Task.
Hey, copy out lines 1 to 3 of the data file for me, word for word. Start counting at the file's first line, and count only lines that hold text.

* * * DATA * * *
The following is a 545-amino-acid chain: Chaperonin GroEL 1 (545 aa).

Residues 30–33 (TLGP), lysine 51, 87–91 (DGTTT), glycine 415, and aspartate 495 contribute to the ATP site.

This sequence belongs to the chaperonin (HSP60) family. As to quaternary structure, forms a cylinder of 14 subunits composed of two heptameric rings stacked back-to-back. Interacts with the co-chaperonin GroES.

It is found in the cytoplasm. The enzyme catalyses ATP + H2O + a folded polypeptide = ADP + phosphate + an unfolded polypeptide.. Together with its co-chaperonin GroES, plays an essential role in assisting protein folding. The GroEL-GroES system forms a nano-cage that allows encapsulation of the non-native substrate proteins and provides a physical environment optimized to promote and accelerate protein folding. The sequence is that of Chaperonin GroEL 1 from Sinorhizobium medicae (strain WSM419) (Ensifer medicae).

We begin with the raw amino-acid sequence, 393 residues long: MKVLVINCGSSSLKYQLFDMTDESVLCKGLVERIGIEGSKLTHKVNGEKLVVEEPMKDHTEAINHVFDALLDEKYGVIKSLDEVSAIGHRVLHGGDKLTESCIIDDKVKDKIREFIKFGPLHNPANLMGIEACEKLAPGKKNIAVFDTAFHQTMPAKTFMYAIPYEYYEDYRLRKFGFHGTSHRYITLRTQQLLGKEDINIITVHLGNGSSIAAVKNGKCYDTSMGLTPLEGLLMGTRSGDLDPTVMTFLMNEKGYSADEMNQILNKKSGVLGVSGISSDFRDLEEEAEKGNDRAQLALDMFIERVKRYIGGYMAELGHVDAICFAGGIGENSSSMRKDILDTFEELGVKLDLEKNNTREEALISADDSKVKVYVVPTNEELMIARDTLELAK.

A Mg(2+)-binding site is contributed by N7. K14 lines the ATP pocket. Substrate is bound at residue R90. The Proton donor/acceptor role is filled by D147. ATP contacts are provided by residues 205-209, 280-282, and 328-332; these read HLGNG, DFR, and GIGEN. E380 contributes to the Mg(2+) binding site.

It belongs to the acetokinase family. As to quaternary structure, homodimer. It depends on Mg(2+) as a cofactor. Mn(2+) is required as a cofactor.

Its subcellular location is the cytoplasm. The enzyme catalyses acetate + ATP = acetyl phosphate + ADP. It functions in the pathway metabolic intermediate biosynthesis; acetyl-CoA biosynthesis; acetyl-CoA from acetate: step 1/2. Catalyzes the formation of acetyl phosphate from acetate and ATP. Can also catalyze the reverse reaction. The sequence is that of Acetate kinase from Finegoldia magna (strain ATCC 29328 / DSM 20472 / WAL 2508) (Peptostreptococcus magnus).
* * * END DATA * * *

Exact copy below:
The following is a 545-amino-acid chain: Chaperonin GroEL 1 (545 aa).

Residues 30–33 (TLGP), lysine 51, 87–91 (DGTTT), glycine 415, and aspartate 495 contribute to the ATP site.

This sequence belongs to the chaperonin (HSP60) family. As to quaternary structure, forms a cylinder of 14 subunits composed of two heptameric rings stacked back-to-back. Interacts with the co-chaperonin GroES.